Methods of testing speed performance
We used the following testbed configuration to test hard disks:
The hard disks were firmly fixed on the metal chassis of the PC case and connected to SerialATA and UltraATA/100 controllers on the ICH5 bridge of the motherboard. The main hard disk was installed as master on the first channel of the chipset controller, and a hard disk to be tested was installed as master on the second channel of the same controller. All the hard disks tested in this review had no problems with overheating and deterioration of characteristics at least during the six days of intensive testing. No additional cooling (special coolers and fans) was provided for the hard disks. Before the tests, we warmed the hard disks for 20 minutes using a utility with active random access.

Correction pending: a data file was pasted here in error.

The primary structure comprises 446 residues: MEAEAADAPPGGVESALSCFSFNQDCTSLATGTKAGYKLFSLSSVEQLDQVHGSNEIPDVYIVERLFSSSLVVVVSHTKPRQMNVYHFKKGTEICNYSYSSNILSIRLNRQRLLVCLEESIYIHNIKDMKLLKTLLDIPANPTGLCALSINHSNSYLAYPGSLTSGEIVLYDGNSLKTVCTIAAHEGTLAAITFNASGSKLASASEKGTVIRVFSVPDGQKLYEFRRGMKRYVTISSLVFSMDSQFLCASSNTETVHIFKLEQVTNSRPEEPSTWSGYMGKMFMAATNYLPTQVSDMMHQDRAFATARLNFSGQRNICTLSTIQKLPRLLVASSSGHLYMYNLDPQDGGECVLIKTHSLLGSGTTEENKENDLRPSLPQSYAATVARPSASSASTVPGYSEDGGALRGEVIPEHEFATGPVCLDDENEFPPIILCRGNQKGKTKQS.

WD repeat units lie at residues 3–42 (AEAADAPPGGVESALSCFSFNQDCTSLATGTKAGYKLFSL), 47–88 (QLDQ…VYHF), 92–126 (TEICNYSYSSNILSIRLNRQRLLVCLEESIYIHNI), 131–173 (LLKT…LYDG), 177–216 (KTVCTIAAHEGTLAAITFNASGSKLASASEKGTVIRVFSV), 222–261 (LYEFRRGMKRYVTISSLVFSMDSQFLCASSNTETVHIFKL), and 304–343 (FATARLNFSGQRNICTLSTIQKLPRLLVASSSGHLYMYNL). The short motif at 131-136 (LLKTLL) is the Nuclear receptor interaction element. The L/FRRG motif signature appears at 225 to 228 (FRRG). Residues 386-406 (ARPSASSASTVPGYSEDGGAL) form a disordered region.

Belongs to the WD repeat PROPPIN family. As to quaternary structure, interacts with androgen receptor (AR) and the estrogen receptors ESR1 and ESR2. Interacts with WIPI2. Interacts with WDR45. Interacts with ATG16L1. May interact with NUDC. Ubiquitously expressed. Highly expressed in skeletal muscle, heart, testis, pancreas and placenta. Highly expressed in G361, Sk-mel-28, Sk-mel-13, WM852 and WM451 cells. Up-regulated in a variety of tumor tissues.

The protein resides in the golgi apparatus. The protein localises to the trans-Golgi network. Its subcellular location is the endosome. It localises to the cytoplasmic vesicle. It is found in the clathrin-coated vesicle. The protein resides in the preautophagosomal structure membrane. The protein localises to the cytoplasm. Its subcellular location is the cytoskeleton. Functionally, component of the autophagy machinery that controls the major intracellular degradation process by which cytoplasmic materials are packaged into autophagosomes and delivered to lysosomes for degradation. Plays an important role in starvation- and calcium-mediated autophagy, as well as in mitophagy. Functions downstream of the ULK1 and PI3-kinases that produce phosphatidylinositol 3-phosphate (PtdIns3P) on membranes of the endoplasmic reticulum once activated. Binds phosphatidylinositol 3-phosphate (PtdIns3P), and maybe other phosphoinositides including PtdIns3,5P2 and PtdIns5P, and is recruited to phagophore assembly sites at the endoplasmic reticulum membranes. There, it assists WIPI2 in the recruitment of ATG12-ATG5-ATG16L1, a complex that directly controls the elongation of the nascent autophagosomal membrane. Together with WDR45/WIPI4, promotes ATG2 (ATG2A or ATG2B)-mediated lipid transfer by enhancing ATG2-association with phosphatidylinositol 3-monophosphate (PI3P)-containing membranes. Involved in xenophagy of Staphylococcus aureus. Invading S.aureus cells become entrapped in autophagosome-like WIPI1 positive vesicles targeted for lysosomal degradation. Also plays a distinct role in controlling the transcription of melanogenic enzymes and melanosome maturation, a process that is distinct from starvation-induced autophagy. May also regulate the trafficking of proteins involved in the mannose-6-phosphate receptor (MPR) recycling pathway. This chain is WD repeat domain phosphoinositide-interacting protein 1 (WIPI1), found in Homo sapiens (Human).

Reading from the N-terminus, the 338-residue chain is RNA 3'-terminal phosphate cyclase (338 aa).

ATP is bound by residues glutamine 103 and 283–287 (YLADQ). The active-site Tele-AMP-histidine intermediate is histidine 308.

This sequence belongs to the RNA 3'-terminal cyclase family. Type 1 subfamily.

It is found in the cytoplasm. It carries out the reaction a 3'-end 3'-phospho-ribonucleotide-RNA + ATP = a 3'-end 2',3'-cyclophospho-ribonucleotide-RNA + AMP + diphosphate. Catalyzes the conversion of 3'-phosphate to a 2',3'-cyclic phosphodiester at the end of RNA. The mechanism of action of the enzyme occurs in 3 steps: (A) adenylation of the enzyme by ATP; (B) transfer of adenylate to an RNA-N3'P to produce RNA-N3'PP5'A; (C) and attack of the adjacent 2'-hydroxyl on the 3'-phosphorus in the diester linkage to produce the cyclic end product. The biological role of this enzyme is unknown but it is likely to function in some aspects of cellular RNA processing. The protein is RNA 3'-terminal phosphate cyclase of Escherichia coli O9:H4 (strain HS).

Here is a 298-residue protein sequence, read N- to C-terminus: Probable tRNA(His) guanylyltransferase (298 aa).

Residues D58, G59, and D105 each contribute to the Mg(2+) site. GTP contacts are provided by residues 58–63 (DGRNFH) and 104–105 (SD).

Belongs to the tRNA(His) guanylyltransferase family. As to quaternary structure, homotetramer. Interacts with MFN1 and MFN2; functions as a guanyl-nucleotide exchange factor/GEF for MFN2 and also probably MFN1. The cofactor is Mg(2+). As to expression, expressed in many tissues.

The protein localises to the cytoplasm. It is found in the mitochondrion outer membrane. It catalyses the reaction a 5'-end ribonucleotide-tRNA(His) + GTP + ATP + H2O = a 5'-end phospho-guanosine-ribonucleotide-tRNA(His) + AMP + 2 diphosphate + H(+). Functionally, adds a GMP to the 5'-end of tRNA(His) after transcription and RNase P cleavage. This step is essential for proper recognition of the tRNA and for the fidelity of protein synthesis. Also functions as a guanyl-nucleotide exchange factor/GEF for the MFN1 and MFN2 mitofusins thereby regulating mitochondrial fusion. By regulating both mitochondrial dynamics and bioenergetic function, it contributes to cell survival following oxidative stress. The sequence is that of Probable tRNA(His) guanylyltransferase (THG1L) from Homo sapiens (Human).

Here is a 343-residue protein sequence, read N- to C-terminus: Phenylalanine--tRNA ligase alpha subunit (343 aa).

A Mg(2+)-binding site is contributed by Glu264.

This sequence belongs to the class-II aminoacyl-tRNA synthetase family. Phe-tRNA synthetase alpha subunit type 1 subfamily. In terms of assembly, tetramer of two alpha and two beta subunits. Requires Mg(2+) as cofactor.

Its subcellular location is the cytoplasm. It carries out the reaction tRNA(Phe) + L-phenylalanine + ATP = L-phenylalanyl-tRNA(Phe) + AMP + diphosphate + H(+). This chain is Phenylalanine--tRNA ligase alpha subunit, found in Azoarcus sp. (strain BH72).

The tests were carried out under MS Windows XP Professional SP1. The hard disks were tested not partitioned (in Intel Iometer, H2Benchw and AIDA32 tests) as well as partitioned and formatted by regular operating system tools depending on a test type: one NTFS partition of maximum size for testing the average access time and plotting the read speed graph in WinBench 99 and two NTFS or FAT32 partitions of the same size for other tests (WinBench Disk WinMark 99, copying files with various patterns, ATTO Disk Benchmark test, multithreaded read/write Nbench 2.4 test and the hard disk speed test in Adobe Photoshop). Each NTFS partition occupied half of the entire disk capacity (that is the second partition started exactly from the second half of the disk). FAT32 partitions were 32768MB, the first one starting at the outer edge of the media (on the "fastest" tracks), and the second — exactly from the middle of the media volume. NTFS and FAT32 cluster sizes were selected by default — 4 and 16 KB correspondingly.